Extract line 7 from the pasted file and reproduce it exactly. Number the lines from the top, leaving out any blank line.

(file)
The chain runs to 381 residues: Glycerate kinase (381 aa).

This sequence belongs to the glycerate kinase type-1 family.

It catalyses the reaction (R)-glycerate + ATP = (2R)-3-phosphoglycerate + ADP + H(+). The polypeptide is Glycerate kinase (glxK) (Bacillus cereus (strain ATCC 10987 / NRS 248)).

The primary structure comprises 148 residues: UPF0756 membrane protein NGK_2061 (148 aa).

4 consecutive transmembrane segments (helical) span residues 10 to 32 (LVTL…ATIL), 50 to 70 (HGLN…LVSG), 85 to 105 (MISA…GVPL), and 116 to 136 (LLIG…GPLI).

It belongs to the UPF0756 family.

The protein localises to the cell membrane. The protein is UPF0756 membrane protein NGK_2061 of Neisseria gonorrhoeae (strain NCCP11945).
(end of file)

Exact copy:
The protein localises to the cell membrane. The protein is UPF0756 membrane protein NGK_2061 of Neisseria gonorrhoeae (strain NCCP11945).